At the time of the fire which gave rise to this lawsuit there was a Chinese firm engaged in the business of selling textiles at 174 Rosario Street, in the city of Manila. This business was conducted indifferently, in Chinese fashion, under the names of the "Hong Liong," "Lim Cuan Sy," and "Lim Cuan Sy & Co.," though it was organized and registered as a mercantile partnership under the designation last above given. The name "Lim Cuan Sy," one of the designations of the business, is the name of one of the partners in the business, who actually owned, at the time this action arose, about one-third of the business. At the time of the incident with which we are concerned, the partner Lim Cuan Sy was in China, and his son, one Lim Tec Suan, was acting as his agent and as manager of the business at 174 Rosario Street. Owing to the cramped quarters of the place where the concern did business, it was necessary for the firm to store a large part of its stock, such as was not necessary for actual exhibition to purchasers, in places apart from its store. One of these places of storage was an interior compartment in the Poizat Bodega located on Urbiztondo and Barraca Streets in the District of San Nicolas, Manila. This bodega was of considerable size with exterior parts of cement. In the center there was originally an open patio, but in response apparently to demands for space, this interior area had been converted into compartments for the storage of goods. In the autumn of 1926 the plaintiff acquired possession of the interior compartment of the bodega designated as A-1, No. 62, Urbiztondo Street. This compartment was 10 or 12 meters long, with a breadth of 5 meters and height of 51/2 meters. Here the plaintiff stored a large quantity of textiles prior to November 23, 1926, upon which date he procured the policy of insurance, which is the basis of this action, to be issued by the local agent of the defendant insurance company in the amount of P10,000, insuring the effects stored in said bodega from loss by fire. At or about the same time additional policies of insurance, aggregating P60,000 and underwritten by other companies, were taken out, making all together P70,000 of insurance on the same stock of textiles. All of these policies were written in the name of the plaintiff Lim Cuan Sy, as the insured.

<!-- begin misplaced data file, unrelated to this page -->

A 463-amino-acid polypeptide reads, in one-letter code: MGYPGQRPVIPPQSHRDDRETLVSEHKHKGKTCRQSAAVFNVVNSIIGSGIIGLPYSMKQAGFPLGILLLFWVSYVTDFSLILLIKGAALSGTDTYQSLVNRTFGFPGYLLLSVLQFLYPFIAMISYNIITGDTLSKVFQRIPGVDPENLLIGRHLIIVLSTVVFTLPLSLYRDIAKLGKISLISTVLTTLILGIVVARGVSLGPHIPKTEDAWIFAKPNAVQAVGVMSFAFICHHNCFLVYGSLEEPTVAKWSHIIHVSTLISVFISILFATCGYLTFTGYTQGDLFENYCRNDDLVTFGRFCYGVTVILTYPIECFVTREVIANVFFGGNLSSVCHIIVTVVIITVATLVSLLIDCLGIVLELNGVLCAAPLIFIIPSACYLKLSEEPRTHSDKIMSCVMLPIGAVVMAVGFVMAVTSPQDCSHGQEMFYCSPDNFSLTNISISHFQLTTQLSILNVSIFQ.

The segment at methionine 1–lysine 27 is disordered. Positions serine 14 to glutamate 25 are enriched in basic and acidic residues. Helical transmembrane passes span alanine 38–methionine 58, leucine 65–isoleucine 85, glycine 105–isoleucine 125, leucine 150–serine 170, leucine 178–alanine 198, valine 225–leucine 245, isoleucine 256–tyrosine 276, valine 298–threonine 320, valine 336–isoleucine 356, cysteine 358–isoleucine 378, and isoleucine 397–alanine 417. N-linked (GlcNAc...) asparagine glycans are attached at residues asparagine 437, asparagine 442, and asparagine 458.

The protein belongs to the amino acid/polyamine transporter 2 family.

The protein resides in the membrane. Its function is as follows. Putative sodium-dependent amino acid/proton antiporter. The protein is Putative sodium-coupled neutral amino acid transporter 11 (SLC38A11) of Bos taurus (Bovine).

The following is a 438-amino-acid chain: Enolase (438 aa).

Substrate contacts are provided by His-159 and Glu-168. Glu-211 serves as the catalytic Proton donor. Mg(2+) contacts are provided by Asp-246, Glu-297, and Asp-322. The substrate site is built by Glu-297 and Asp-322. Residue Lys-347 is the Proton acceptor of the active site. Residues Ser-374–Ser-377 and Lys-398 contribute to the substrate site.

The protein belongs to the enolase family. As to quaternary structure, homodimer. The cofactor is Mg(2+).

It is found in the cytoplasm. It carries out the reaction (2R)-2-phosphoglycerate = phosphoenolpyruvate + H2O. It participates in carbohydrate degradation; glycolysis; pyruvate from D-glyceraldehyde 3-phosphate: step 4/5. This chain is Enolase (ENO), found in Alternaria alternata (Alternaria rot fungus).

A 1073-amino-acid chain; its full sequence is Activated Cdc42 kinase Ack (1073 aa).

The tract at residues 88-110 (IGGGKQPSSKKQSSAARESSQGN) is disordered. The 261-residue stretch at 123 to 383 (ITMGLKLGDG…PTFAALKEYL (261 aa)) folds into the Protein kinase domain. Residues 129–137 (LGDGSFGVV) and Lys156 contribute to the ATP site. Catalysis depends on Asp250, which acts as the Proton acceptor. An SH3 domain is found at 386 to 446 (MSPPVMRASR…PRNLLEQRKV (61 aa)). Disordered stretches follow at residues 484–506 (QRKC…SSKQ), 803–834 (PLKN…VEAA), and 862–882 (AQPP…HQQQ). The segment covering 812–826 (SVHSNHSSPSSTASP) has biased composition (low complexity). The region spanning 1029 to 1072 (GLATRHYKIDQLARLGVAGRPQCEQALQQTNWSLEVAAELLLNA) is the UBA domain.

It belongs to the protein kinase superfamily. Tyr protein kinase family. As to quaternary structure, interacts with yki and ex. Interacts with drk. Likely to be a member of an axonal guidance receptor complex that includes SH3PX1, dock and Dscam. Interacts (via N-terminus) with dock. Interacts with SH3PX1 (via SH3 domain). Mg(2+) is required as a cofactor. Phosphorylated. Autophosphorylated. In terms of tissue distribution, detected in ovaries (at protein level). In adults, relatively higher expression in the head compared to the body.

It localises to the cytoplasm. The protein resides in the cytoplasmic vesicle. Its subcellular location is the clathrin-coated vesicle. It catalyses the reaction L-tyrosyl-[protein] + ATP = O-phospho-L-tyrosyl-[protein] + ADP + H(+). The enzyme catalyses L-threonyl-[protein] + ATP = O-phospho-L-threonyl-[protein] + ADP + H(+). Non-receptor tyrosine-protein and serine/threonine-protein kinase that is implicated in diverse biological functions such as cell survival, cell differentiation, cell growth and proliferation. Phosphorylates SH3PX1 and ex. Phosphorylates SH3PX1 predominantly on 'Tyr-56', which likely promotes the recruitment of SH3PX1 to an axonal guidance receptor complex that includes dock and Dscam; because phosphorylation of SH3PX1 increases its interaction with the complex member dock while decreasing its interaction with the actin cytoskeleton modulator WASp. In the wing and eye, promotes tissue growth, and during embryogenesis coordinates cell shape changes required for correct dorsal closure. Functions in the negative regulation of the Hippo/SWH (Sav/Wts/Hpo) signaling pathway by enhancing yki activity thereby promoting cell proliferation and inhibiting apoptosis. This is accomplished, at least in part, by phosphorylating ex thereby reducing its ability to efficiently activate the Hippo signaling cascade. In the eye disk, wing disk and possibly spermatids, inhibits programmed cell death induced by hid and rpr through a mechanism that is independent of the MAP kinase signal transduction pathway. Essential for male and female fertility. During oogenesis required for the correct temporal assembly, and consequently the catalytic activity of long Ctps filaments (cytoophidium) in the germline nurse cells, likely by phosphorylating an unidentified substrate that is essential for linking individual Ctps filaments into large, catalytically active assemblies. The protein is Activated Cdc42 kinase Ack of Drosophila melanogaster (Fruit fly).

At the hour of about 1.45 a. m. on the morning of December 28, 1926, a destructive fire occurred in the Poizat Bodega, which burned with fury for perhaps a couple of hours and destroyed most of the contents of the building, leaving only the exterior walls standing. This fire appears to have originated in the northeastern corner of the bodega, at a point somewhat removed from the compartment where the plaintiff’s goods were stored. A breeze happened, at the time, to be blowing from the northeast, with the result that the flames were carried in a southwestwardly direction, giving the fire the full sweep of the bodega. The plaintiff’s compartment was directly in the course of the progress of the fire; and although some remnants of the textiles were found in the debris, the destruction was so complete that even the places occupied by the rows of boxes are not discernible in the photographs taken of the ruins.